To book for the Death Café email: director@australiancelebrations.com.au
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Finding Courage and Compassion on the Coast

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IT’S a Wizard of Oz kind of weekend, where I discover courage and compassion in the most unlikely of characters…the Gold Coast. Beneath the naughty neon lights, the throaty hum of the ocean and the throbbing drum of nightclubs for which Surfers Paradise is famous, lays a rip curl of creativity which is building into the mother of all swells.
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My weekend starts with a yoga session in front of Kurrawa Beach, in the park named after swimwear supremo Paula Stafford, whose two-piece bathing costumes put bikinis and the Gold Coast on the global catwalk. I’m in a public park, with my legs in the air, spread wide apart, simultaneously contemplating my form and hoping the swirling seagulls don’t poo on me. It’s a day of downward dogs and inward reflection.
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Our yoga teacher for the morning is Laura Humphreys from Threedom Wellness, who gently urges us to accept the notion that yoga is a balance between courage and compassion. And you can forget about bringing your ego to class.
“Backbends are about the future. Forward bends are about looking inwards. We often don’t like to look inwards, it scares most of us,” she says. Interestingly, Laura has to force my body into a forward bend, which becomes easier with each deep yoga breath. Some days, you’ve just gotta breathe.
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There’s just enough time for a short break at Broadbeach’s eclectic Elm for a dirty chai – a coffee and chai – before the next wave deposits us at Burleigh and Roar Food. Business Partners Darren Jones and Suki Kasinathan are passionate about sustainable eating, and in two hours will teach you how to prepare 10 raw food recipes. It’s here I learn that cauliflower is “sensitive” – the kind of vege you might avoid if you were dating it, but a perfect substitute for couscous. Want a new twist on pasta? Why not try zucchini spirals? Or a raw food apple pie – cheeky crusts need not apply.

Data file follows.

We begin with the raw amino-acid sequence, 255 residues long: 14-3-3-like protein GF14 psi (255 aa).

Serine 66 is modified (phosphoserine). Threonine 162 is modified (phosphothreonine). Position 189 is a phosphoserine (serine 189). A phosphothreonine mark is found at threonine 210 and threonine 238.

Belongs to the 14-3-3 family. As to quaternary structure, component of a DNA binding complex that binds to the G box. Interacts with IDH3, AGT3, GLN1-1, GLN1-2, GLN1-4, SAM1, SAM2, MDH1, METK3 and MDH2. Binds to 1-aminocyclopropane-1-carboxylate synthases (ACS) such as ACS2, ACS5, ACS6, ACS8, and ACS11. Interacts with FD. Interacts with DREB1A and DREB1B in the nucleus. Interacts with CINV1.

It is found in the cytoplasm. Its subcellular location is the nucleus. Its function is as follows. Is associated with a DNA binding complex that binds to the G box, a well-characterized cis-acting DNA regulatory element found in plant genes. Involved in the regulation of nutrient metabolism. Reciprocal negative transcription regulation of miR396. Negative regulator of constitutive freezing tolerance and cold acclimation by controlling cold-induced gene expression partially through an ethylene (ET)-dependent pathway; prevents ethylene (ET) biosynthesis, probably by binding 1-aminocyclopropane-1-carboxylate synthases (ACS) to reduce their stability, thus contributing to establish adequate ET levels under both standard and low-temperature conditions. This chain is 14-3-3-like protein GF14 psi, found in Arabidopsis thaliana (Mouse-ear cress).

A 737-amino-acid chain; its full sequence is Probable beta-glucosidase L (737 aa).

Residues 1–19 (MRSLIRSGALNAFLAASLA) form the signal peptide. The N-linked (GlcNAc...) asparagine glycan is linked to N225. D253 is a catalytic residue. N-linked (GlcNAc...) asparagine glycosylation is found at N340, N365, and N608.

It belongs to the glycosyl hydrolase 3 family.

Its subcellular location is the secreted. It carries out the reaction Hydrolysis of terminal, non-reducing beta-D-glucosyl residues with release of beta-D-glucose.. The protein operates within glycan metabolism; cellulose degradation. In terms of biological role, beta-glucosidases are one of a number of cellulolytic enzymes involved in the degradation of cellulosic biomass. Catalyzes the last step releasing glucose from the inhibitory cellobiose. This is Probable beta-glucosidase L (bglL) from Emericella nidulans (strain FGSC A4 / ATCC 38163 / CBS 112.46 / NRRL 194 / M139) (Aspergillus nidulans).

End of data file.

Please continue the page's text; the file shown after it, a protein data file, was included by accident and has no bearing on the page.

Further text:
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“Each of your vegetables has a personality. When you are eating raw you really connect to the food. Each individual apple will have a different sweetness,” Suki says.
“For me it is a journey and I don’t know where it is going to end but it feels really good.”
The plates you eat on during this class are made from a bi-product of sugar cane, as are the forks and even the recipes are printed on ethical paper made from wheat and soy rice.
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The current sweeps me to Budd’s Beach and onto a kayaking journey with Steve Vah from Australian Kayaking Adventures where we cut through the water with our paddles and through the bullshit of life with talk of love and passion. Steve is married to a Colombian and he knows a thing of two about fiery females with big hearts. Our journey along the Gold Coast canal takes us past Bar Helm Bistro @Surfers, where later that night I’ll indulge in Helm’s Smoking Texas Mary cocktail take on a Bloody Mary and reluctantly concede that my friends made a wise choice in the Parmesan Crusted Snapper Fillet with lemon butter.
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I’m on the Gold Coast for Australia’s premier blogging training event – ProBlogger – and it’s here that courage and compassion raise their handsome heads again. In his opening address, ProBlogger architect Darren Rows proffers an insight into facing your fears.
“Fear is a signal that something important is about to happen. It’s a good thing. Ask yourself – what’s the worst thing that can happen, how would you recover if it happened, and what’s the best thing that could happen? The reality is somewhere in between,” he says.
“Even wobbly courage is courage. Figure out what the fear actually is. Don’t play the comparison game, comparisons are not fair. People show the best of what they do, where you know everything about yourself, even the bad stuff.
“Compare yourself to yourself. You are unique. Use that to your competitive advantage. No one has your story.”
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Guest speaker Trey Ratclif, a photographer who is blind in one eye, is 42 and only picked up a camera 7 years ago. His self-taught imagery is legendry around the world. The kind of excellent work that attracts jealous detractors.
“It is arguably better to have a weird brain than a normal brain. People on the edge of the bell curve do interesting things with their lives. Let the rocks people throw at you just fall,” he says.
“There’s a few people out there who are evil and feed a white core of hate inside of me. I fight back with awesome.
“A blog is probably the greatest self-discovery tool of our age. You find out new things and truths within yourself. When you are telling your stories you are living in the now.”
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Actor Samuel Johnson, who is riding around Australia on a unicycle to raise money for breast cancer research in honour of his sister Connie who is battling the disease, makes a surprise guest appearance at the conference. You need courage and compassion to make an epic journey around a monster-sized country like ours. And a heart of gold. And that’s where the crux of this story on courage and compassion lies for me. As a blogger, I think you must write with heart, humour or humility. Like you should live your life. And, if you’re really lucky, you might find all three.